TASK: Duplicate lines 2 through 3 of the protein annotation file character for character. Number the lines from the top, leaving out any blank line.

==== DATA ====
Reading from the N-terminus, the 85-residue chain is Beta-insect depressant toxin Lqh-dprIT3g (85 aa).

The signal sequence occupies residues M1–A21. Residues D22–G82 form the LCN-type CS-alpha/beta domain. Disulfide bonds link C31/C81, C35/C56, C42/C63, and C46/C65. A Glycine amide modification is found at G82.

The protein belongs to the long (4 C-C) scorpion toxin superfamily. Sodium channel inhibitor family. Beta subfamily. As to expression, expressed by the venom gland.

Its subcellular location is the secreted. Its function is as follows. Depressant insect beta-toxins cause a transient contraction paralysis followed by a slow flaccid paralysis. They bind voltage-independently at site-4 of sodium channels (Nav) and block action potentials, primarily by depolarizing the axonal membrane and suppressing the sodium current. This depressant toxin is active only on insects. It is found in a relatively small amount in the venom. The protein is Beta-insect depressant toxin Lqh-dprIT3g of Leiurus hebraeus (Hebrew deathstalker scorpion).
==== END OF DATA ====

The signal sequence occupies residues M1–A21. Residues D22–G82 form the LCN-type CS-alpha/beta domain. Disulfide bonds link C31/C81, C35/C56, C42/C63, and C46/C65. A Glycine amide modification is found at G82.

The protein belongs to the long (4 C-C) scorpion toxin superfamily. Sodium channel inhibitor family. Beta subfamily. As to expression, expressed by the venom gland.